Peer-Reviewed Journal Details
Mandatory Fields
Stevens, C.; Ward, B.; Law, C.; and Walkington, M
2011
March
Deep Sea Research
Surface layer mixing during the SAGE ocean fertilization experiment
Published
WOS: 20 ()
Optional Fields
Mixed layer depth Iron fertilization Vertical eddy diffusivity Turbulent mixing Surface layer Stratification SAGE MIXED-LAYER MICROSTRUCTURE MEASUREMENTS NEW-ZEALAND TURBULENCE TEMPERATURE PARAMETERIZATION PROFILES MODELS FLUXES DEPTH
58
776
785
Vessel-based observations of the oceanic surface layer during the 14-day 2004 SAGE ocean fertilization experiment were conducted using ADCP, CTD and temperature microstructure in a frame of reference moving with a patch of injected SF6 tracer. During the experiment the mixed layer depth z(mld) ranged between 50 and 80 m, with several re-stratifying events that brought z(mld) up to less than 40 m. These re-stratifying events were not directly attributable to local surface-down development of stratification and were more likely associated with horizontal variation in density structure. Comparison between the CTD and a one-dimensional model confirmed that the SAGE experiment was governed by 3-d processes. A new method for estimating z(mld) was developed that incorporates a component that is proportional to density gradient. This highlighted the need for well-conditioned near-surface data which are not always available from vessel-based survey CTD profiles. A centred-displacement scale, L-c, equivalent to the Thorpe lengthscale, reached a maximum of 20 m, with the eddy-centroid located at around 40 m depth. Temperature gradient microstructure-derived estimates of the vertical turbulent eddy diffusivity of scalar (temperature) material yielded bin-averaged values around 10(-3) m(2) s(-1) in the pycnocline rising to over 10(-2) m(2) s(-1) in the surface layer. This suggests transport rates of nitrate and silicate at the base of the surface layer generate mixed layer increases of the order of 38 and 13 mmol/m(2)/day, respectively, during SAGE. However, the variability in measured vertical transport processes highlights the importance of transient events like wind mixing and horizontal intrusions. (C) 2010 Elsevier Ltd. All rights reserved.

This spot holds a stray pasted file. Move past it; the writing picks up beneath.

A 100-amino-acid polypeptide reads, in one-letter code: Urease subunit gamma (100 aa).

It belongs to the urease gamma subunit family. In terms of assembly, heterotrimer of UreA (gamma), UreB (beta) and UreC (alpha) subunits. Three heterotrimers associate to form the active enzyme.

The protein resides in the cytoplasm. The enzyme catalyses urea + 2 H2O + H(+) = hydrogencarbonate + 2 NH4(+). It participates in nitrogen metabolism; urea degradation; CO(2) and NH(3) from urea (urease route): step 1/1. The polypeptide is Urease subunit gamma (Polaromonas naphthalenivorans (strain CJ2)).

10.1016/j.dsr2.2010.10.017
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